Elephants have the Largest Teeth on Earth larger than Whales. The loss of teeth contribute to or is the leading cause of death of mature Elephants. As the final molar breaks it becomes ever difficult to chew food and this may cause starvation and malnutrition.
The average African Elephant's Tusk can reach 1.5 to 2.4 meters and may weigh in at 23 to 45 kg. The Trunk is in actual fact a limb and has an estimated 100 000 muscles and tendons. Incredibly Elephants like Humans are left or right handed as they will favor using one side from the other (Tusk).
Fun Facts ( African Elephants):
- Only Mammal that can not Jump
- Average weight of Elephant Heart is 12 to 20 kg
- Elephant has an incredibly slow heart rate
- Elephant skin is 2.5 cm thick
- Elephants have the longest pregnancy of all animals 22 months
- Elephants can swim
Fun Facts ( African Elephants):
- Elephants also use their feet to listen sub-sonic rumblings
- Elephants are incredibly caring & sensitive animals
- Elephants Ears are used to regulate the body's temperature
- The word "Elephant" comes from the Greek word "elephas" meaning ivory
- New born baby can weigh 117 kg
- Females can have babies up to the age of 50 years old
The African Elephant
Elephant Facts (Fun)
- Yes Elephants drink water through their trunks almost like straws, however they use the trunk to suck water almost half way and then pour the water into their mouths.
- Elephants drink a lot of water between 140 and 235 liters per day.
- Elephants can not Jump, however did you know that other animals such as Hippos, Sloths and Rhino's can also not Jump.
- Elephants may spend up to 18 hours a day merely eating. Elephants eat between 150 and 170 kilograms of food per day.
- It is true or fact that Elephants can hear through their Feet. Over and above the fact that they have good hearing Elephants can also detect vibrations on the ground through their sensory cells in their feet. This vibration travels to the Elephants middle ear. Furthermore Elephants can also determine from which direction the vibrations are coming from.
the Largest & Heaviest Terrestrial Mammal
The African Elephant is undoubtedly one of Africa’s most iconic species known for intense emotional awareness, uncanny intelligence and very strong family ties and thus we as humans can find many similarities with these gentle giants.
Modern elephants evolved in Africa for African conditions, The Savannah elephant or African Elephant that we see today evolved from a much smaller ancestor, that lived in wet marsh conditions 35 million years ago, to the massive robust species adapted to life in the dry, open Savannah and harsh African conditions. They have expertly adapted to feed off the bulk coarse vegetation and one of the biggest evolutionary changes had been their teeth.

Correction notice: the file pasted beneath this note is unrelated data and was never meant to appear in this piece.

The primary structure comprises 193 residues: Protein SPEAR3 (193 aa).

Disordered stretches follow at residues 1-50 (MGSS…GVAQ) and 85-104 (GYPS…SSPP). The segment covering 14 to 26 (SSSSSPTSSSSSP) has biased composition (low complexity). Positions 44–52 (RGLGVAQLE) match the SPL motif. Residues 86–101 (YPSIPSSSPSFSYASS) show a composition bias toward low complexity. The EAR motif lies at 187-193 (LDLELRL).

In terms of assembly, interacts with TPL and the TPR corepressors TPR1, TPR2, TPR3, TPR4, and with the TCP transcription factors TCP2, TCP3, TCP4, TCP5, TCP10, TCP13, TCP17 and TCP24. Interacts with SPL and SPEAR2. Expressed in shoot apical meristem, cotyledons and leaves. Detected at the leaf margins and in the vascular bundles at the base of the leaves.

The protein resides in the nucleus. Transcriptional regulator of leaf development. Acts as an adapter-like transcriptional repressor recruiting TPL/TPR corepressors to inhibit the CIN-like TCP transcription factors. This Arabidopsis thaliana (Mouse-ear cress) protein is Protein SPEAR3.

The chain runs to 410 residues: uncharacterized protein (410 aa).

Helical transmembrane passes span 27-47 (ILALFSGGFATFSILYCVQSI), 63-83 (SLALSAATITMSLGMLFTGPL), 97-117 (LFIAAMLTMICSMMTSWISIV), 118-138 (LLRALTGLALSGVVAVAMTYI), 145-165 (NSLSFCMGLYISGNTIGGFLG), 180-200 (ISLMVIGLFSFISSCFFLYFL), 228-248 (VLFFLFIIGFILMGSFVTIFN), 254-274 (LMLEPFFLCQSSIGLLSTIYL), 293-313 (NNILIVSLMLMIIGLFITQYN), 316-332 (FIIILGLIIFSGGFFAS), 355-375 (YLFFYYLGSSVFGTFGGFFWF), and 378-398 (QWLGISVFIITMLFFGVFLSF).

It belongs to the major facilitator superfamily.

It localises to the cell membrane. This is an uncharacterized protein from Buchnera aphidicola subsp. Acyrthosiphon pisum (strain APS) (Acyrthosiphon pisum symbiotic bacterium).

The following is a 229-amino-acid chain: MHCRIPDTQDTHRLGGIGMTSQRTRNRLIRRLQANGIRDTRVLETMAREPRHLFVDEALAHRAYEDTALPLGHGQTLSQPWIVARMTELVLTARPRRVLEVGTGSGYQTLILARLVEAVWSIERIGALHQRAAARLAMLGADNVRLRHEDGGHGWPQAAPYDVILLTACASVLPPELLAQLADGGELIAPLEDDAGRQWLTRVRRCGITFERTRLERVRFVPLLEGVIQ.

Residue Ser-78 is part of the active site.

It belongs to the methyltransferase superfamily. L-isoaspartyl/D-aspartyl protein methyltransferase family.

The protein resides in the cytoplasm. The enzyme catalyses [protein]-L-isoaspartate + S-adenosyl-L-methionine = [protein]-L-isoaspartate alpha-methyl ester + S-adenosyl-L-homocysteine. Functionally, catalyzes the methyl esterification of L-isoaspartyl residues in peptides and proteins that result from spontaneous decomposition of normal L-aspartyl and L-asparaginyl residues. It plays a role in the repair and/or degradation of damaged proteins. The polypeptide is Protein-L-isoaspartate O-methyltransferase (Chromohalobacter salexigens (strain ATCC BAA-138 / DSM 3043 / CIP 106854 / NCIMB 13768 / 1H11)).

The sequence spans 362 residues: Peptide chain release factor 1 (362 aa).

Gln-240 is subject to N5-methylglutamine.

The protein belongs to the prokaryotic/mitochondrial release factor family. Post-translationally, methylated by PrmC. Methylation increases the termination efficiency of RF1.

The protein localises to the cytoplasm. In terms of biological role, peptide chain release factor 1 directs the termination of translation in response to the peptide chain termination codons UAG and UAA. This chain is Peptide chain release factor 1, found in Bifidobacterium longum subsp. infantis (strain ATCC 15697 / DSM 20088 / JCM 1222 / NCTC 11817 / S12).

They have a single molar set off teeth in very short jaws with modified upper incisor teeth (tusks) that continually grow throughout their lives. In the course of an elephants lifetime six cheek teeth succeed one another, travelling slowly along the jaw at an angle that wears them down front to back. The elephant will lose a tooth once its grinding surface has worn off subsequently dying once all the teeth have been “used” up. An elephants tusk is used as weapons to fend of predators and also used in feeding to clean soil off vegetation. Elephants like humans are either left or right handed and because of this either the right or left tusks will be worn depending on their dexterity.
Elephants are easily identified in the wild by their enormous size, a bull weighing on average of 6 tons and a cow around 4 tons. Elephants have very large ears weighing approximately 20 kg each and measuring 2 m x 1.2 m. These large rounded ears are not only used for hearing but also act as a cooling mechanism for elephants. The back of the ears are laced with a complexes blood vessels and help with cooling the elephants down as the ears are fanned in the wind. The skin on the ears are the thinnest and noticeably the softest as other areas of an elephants skin is thick (3-4 cm) and ranges from pale grey in color to dense black.
Both sexes have temporal glands which sits behind the eye and that secretes a liquid called temporin. When a male goes through a period called musth the temporin gets secreted and drips from the gland as well as from the penis down the legs.
Their feet are columnar and elephants walk on their toes. Their heel is supported by a cartridge pad that acts as a noise absorb-er. The pads leave individually recognizable track – the forefeet circular and the hind more elongated.
Tracks, frequent boluses, occasional urine puddles and extensive breakage and harvesting of foliage are all telltale signs of where elephant have been.
Elephants were distributed among-st most of Africa except the very dry areas in the Sahara. This being said they do have the ability to forage for food as far as 80 km away from water.
The elephants prefer a habitat with adequate food (elephants can eat up to 300 kg of food and expel up to 150 kg of dung a day), water and shade. This includes Savannah, woodlands, forest areas, grasslands and semi desert.
Elephants are herbivores and 90% of their diet includes plant like material. They consume roughly 5% of their body weight and their food takes roughly 12 hours to pass through.
Elephants have a very social structure and practice a matriarchal society, the center of the family being a mother and a daughter. Female elephants cannot conceive until 8 years of age but once they become mothers they soon become the matriarchs or unit leaders.
Different Species of Elephant
Their are 2 species of Elephant's, the African Elephant and the Asian Elephant (elephas maximus). The African Elephant, Loxodononta africana, has 2 subspecies: the Savannah elephant, loxodonta africana africana, and the less common bush elephant, loxodonta africana cyclotis.
The Savannah elephant is the larger and darker than the bush elephant. Has more hair and occurs on the African plains and tree scattered Savannah's, while the bush elephant occurs in the forest of west Africa and Congo.